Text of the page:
Fort Hood Community Reacts to Expansion of Same-Sex Benefits
By Luke Quinton
The Pentagon says it will extend some benefits to same-sex domestic partners of military servicemembers. This comes a year and a half after the repeal of the military’s “Don’t Ask Don’t Tell” policy.
Outside the visitor’s center at Fort Hood, men and women in camouflage stream into the building, paperwork in hand. Paul Eagen, of nearby Copperas Cove, spent ten years working at Fort Hood.
“I’ve been to Iraq. I’ve been stabbed and shot at as a contractor,” he said.
But giving benefits to the spouses of gay and lesbian service members isn’t something that keeps Eagen up at night.
“They’re doing the same task I am,” said Eagen. “They’re surviving, they’re over there protecting. Leave ‘em alone!”
Not everyone agrees with Eagen. Several older men heading to the visitors center voiced their opinion, but didn’t want to go on tape.
“Mister, you don’t want to hear what I would say,” said one guy in a veteran’s baseball cap. Another invoked Sodom and Gomorrah from the Old Testament.
At the Killeen Mall, Tilee Grimm explained what having military benefits means for her, as the wife of an infantryman.
“Well, I can shop at the commissary, the PX, get cigarettes and gas at the shopettes,” she said.
The commissary is a grocery store; the PX stands for “post exchange.” It’s a place that sells furniture, clothing and other household goods. You need a military ID to shop at these stores on base. But until now partners of gay and lesbian service members weren’t able to get those IDs.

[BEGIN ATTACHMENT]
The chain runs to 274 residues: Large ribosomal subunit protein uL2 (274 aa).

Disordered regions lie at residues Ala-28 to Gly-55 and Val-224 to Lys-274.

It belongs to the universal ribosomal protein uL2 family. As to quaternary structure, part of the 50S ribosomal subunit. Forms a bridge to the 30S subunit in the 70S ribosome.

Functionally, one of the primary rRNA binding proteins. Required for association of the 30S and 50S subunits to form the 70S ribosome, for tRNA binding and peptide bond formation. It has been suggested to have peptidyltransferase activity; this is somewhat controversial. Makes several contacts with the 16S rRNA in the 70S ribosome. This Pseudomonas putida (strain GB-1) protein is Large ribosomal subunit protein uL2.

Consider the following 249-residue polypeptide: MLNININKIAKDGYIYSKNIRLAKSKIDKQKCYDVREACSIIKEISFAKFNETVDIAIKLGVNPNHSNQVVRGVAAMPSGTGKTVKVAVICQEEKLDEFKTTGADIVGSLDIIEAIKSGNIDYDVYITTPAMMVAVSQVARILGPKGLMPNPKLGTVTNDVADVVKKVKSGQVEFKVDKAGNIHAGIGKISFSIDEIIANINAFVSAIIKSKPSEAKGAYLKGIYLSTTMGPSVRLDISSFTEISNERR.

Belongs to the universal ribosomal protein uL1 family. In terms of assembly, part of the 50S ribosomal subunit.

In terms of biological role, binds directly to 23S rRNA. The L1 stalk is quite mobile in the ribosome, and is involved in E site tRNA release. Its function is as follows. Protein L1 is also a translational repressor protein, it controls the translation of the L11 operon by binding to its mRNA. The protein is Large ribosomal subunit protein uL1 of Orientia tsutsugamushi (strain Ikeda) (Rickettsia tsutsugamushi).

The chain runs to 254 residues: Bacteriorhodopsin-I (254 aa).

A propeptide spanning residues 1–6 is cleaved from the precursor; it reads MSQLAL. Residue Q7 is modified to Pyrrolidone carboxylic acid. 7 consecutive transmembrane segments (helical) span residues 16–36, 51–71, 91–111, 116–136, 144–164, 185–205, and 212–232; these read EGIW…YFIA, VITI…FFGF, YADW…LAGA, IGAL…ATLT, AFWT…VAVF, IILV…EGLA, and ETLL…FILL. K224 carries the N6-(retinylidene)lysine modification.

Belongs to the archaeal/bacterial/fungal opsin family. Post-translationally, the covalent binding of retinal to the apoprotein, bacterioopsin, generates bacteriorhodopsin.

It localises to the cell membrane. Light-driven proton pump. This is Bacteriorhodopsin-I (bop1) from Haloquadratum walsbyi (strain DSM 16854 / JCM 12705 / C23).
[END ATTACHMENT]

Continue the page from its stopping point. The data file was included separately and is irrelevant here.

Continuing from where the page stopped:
“When Don’t Ask Don’t Tell went away, our service members were allowed to serve openly, but their families have been left invisible,” said Lauren Lamoly, from the American Military Partner Association. She says there are over 100 benefits same-sex spouses have not been eligible for. Things like health care, legal services and hospital visitation rights.
Under the policy change, same-sex partners will get 22 new benefits, like legal services and visitation but until they’re considered dependents, health care is not on the list.
“It’s probably the biggest need for same-sex military spouses, but we understand that until the Defense of Marriage Act goes away, that’s not one of them that they can extend to us,” Lamoly said.
The Defense of Marriage Act, which bars the government from extending some benefits to same sex couples, is being taken up by the Supreme Court later this year.
Back at the Killeen Mall, military spouse Tilee Grimm says she hopes benefits like health care and survivor’s compensation aren’t far behind.
“If there is a death, they’re going to feel just as much as a normal spouse,” said Grimm. “The only difference is, they’re going to have to go out of pocket to pay for everything, because they don’t get the same benefits. And I don’t think that’s fair.”
The military has until October 1st to implement the new policy.